CDC reports mental health of children under 18 has been forgotten


BRYAN, Texas (KBTX) – The Centers for Disease Control and Prevention has reported that more than 140,000 children under the age of 18 have lost a parent, custodial grandparent or grandparent due to death linked to COVID-19. This includes those who have died directly from COVID and those who have died during the pandemic due to a lack of quality health care or movement.

For children who have lost loved ones, the CDC believes that identifying and caring for children throughout their developmental stages is an integral part of the pandemic response.

“You think about the loss, but you don’t think about the lasting effects and the impact it’s going to have on people, because you are focusing on the physical illness, not the mental part”, Belinda Valenzuela, LPC- Associated with Brazos Valley Mental Health & Wellness, said.

The CDC reports that the children’s mental health that goes unnoticed by many is the “hidden pandemic.” The organization also reported that Texas is one of the states with the most children facing the loss of a loved one due to death from COVID-19. Valenzuela believes this is starting to have an impact on children from an early age.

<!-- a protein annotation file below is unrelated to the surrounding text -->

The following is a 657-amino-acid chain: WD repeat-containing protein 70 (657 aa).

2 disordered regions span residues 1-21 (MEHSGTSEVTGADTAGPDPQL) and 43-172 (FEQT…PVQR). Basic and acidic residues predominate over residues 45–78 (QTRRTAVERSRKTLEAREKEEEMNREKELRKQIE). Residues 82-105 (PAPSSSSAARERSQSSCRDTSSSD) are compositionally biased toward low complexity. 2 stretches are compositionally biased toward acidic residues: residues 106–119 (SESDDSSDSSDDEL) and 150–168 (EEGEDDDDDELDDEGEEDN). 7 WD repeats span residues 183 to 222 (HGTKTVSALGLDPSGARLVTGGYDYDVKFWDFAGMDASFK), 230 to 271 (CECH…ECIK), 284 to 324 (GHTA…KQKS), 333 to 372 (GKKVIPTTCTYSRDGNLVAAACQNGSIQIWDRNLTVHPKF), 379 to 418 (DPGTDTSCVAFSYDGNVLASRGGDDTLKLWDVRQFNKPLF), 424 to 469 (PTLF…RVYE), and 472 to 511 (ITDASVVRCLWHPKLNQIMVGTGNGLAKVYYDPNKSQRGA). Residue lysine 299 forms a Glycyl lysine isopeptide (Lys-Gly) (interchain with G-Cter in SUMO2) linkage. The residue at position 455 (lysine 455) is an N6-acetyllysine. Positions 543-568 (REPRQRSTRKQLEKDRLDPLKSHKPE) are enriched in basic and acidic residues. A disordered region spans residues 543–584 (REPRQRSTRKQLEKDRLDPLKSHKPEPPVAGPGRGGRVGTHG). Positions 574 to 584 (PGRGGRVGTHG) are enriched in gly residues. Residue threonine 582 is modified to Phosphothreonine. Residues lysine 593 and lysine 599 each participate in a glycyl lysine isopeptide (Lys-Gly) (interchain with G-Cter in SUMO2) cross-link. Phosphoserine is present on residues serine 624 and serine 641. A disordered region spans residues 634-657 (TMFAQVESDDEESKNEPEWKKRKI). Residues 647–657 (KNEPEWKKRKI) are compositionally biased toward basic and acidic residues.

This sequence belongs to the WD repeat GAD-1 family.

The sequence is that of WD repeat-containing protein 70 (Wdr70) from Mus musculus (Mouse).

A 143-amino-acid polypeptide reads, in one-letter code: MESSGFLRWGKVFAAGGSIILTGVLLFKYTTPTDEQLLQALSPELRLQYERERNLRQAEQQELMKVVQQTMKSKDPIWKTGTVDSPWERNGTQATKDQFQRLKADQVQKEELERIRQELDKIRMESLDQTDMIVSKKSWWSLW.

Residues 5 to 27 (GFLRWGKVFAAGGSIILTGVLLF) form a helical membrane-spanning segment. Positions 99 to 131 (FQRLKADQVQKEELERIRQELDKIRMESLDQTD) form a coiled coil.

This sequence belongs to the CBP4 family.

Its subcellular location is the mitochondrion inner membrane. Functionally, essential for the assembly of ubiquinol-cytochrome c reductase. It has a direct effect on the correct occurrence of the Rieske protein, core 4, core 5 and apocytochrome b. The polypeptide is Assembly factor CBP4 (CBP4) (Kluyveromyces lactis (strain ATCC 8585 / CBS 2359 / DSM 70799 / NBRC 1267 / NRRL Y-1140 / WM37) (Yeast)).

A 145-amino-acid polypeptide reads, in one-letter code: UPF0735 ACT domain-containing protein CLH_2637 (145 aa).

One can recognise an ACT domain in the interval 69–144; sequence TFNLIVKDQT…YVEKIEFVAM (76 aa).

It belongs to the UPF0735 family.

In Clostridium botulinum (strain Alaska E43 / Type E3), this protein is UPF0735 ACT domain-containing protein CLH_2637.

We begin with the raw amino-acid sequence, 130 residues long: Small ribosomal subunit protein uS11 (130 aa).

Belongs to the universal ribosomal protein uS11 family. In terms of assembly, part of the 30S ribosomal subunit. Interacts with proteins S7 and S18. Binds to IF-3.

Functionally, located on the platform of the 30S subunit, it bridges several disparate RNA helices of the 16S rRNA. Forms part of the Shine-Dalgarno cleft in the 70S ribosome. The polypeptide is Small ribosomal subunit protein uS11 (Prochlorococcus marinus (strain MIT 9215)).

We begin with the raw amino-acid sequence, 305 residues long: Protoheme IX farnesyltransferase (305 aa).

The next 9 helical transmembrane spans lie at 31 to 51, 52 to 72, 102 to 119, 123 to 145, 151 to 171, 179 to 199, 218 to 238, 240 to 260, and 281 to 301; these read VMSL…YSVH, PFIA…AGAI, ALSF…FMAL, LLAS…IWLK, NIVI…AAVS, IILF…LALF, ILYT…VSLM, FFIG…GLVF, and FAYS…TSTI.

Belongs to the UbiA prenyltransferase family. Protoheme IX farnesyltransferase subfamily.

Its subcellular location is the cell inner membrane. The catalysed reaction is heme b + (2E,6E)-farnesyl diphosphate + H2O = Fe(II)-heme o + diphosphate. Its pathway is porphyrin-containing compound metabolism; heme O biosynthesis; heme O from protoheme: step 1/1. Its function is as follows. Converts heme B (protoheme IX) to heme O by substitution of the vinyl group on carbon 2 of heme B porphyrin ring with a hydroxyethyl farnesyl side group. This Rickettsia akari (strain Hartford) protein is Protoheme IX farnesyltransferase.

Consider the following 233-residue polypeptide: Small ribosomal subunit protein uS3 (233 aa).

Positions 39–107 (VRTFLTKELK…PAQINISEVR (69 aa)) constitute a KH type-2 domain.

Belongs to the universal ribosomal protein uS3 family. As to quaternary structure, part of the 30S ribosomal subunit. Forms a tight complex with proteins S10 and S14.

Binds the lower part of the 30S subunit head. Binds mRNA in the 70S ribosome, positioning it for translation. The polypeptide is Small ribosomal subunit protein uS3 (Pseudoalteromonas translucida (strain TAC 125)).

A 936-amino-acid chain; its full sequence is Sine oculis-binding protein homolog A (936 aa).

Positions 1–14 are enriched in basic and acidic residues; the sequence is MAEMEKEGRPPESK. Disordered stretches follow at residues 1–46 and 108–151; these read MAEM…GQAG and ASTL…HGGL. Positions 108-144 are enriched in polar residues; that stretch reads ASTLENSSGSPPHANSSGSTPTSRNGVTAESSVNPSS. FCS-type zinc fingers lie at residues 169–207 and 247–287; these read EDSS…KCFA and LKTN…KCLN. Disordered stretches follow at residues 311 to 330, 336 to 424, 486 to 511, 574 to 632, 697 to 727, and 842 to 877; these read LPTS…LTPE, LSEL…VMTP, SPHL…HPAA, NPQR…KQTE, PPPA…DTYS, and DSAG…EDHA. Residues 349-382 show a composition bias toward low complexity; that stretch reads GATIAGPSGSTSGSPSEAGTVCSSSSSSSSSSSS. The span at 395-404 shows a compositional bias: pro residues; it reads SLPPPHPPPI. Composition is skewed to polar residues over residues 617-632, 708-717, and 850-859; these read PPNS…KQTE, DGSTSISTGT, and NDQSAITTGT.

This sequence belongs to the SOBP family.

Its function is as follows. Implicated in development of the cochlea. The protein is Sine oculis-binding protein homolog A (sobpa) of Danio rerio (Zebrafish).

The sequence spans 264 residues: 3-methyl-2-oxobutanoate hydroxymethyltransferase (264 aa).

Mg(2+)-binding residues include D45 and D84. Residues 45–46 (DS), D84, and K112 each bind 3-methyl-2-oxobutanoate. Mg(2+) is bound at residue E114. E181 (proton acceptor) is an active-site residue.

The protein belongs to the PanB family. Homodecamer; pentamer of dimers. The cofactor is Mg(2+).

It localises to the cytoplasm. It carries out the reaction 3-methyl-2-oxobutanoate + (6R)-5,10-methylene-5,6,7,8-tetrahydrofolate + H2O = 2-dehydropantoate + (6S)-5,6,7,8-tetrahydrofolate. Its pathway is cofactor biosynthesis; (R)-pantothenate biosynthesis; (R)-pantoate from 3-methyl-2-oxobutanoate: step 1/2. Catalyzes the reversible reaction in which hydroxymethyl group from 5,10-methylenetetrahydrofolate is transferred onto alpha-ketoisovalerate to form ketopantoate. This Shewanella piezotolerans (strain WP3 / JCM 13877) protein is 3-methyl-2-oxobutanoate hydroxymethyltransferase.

“It can manifest as acting out or physical symptoms like my stomach hurts, my headache,” Valenzuela said. “They might get irritable, they might get withdrawn. A child who is really small might regress in toilet training.

These behaviors can have long-term and lasting effects as these children grow into adolescents and adults. These effects include lowered self-esteem, substance abuse and suicidal violence, according to the CDC.

In addition to professional help, Valenzuela believes you can help the children and teens in your life who may be experiencing loss.

“If you show a child that it’s okay to talk about emotions, they’ll feel like it’s okay to talk about emotions,” Valenzuela said.

Valenzuela believes journaling and art projects that help honor lost loved ones can also be helpful. Additionally, Valenzuela thinks it’s important to remember that everyone treats grief differently and that patience is key.

For more information on mental health counseling in the Brazos Valley, click on here. American Academy of Child and Adolescent Psychiatry, American Academy of Pediatrics and Children’s Hospital of Philadelphia, The National Child Traumatic Stress Network, The New York Life Foundation and The Institute of the Spirit of the Child also has resources on how to care for grieving children.

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